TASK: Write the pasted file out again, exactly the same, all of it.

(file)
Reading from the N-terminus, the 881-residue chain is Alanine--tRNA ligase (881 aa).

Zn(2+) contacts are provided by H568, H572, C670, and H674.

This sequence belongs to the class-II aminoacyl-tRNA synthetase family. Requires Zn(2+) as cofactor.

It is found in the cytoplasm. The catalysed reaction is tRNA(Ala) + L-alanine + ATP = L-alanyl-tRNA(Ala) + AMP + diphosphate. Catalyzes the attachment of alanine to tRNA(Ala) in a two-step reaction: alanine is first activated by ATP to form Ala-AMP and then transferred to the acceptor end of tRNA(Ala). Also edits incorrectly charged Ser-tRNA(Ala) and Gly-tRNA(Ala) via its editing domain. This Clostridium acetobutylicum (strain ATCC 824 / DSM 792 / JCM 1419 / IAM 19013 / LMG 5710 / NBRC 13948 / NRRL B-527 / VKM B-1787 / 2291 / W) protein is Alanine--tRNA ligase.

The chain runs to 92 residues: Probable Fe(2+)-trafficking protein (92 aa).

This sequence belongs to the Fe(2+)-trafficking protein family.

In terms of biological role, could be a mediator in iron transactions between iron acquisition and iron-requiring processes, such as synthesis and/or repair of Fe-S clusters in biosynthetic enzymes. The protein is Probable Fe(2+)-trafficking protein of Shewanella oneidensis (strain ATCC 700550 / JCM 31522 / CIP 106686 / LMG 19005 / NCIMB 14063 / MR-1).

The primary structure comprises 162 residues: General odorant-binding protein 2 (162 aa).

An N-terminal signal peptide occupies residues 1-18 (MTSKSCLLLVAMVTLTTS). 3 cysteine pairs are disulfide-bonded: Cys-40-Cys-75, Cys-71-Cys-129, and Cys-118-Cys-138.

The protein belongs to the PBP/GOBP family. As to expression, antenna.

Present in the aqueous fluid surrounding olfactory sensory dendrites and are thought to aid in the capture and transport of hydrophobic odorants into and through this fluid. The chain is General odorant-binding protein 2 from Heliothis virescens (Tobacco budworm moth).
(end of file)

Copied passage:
Reading from the N-terminus, the 881-residue chain is Alanine--tRNA ligase (881 aa).

Zn(2+) contacts are provided by H568, H572, C670, and H674.

This sequence belongs to the class-II aminoacyl-tRNA synthetase family. Requires Zn(2+) as cofactor.

It is found in the cytoplasm. The catalysed reaction is tRNA(Ala) + L-alanine + ATP = L-alanyl-tRNA(Ala) + AMP + diphosphate. Catalyzes the attachment of alanine to tRNA(Ala) in a two-step reaction: alanine is first activated by ATP to form Ala-AMP and then transferred to the acceptor end of tRNA(Ala). Also edits incorrectly charged Ser-tRNA(Ala) and Gly-tRNA(Ala) via its editing domain. This Clostridium acetobutylicum (strain ATCC 824 / DSM 792 / JCM 1419 / IAM 19013 / LMG 5710 / NBRC 13948 / NRRL B-527 / VKM B-1787 / 2291 / W) protein is Alanine--tRNA ligase.

The chain runs to 92 residues: Probable Fe(2+)-trafficking protein (92 aa).

This sequence belongs to the Fe(2+)-trafficking protein family.

In terms of biological role, could be a mediator in iron transactions between iron acquisition and iron-requiring processes, such as synthesis and/or repair of Fe-S clusters in biosynthetic enzymes. The protein is Probable Fe(2+)-trafficking protein of Shewanella oneidensis (strain ATCC 700550 / JCM 31522 / CIP 106686 / LMG 19005 / NCIMB 14063 / MR-1).

The primary structure comprises 162 residues: General odorant-binding protein 2 (162 aa).

An N-terminal signal peptide occupies residues 1-18 (MTSKSCLLLVAMVTLTTS). 3 cysteine pairs are disulfide-bonded: Cys-40-Cys-75, Cys-71-Cys-129, and Cys-118-Cys-138.

The protein belongs to the PBP/GOBP family. As to expression, antenna.

Present in the aqueous fluid surrounding olfactory sensory dendrites and are thought to aid in the capture and transport of hydrophobic odorants into and through this fluid. The chain is General odorant-binding protein 2 from Heliothis virescens (Tobacco budworm moth).